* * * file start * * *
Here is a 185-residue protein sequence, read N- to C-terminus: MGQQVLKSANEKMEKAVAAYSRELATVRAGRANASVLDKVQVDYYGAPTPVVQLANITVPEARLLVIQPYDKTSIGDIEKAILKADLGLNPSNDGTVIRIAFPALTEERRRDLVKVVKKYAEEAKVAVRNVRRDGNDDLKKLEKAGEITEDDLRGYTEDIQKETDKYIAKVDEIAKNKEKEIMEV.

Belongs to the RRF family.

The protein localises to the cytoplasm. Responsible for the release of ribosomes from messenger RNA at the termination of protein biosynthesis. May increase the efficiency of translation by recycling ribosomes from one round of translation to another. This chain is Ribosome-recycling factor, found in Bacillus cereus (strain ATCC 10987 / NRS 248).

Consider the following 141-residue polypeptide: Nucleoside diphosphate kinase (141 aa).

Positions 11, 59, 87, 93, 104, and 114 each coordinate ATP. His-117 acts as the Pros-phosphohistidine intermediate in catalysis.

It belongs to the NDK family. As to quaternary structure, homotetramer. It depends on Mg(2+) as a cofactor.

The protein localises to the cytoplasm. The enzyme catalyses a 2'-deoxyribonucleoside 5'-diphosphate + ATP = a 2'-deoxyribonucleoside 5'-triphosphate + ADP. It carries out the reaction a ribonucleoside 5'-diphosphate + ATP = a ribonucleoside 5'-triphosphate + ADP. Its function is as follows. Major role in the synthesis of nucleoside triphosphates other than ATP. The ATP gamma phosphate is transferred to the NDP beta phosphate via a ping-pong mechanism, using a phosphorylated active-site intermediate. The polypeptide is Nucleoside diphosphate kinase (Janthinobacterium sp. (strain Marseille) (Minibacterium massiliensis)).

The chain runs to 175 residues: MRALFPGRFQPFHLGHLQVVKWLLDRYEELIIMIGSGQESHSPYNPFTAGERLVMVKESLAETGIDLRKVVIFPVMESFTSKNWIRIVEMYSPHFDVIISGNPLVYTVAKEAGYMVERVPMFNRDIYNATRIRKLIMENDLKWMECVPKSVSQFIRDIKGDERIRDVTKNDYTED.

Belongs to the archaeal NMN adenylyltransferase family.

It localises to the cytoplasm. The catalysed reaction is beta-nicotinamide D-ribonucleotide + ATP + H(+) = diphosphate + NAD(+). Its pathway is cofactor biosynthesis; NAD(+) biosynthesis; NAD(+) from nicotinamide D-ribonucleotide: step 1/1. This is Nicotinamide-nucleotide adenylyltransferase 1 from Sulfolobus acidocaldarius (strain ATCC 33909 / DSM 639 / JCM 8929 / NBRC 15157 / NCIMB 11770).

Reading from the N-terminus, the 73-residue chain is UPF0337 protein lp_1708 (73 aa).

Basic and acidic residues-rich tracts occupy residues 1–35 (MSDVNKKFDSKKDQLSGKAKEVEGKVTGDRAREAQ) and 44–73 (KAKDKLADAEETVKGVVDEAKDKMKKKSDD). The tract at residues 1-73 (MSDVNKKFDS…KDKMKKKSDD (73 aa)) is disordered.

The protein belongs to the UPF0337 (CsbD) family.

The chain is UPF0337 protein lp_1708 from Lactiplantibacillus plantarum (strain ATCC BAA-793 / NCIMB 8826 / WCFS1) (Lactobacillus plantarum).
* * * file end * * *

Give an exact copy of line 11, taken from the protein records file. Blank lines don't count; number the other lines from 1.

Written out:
Reading from the N-terminus, the 73-residue chain is UPF0337 protein lp_1708 (73 aa).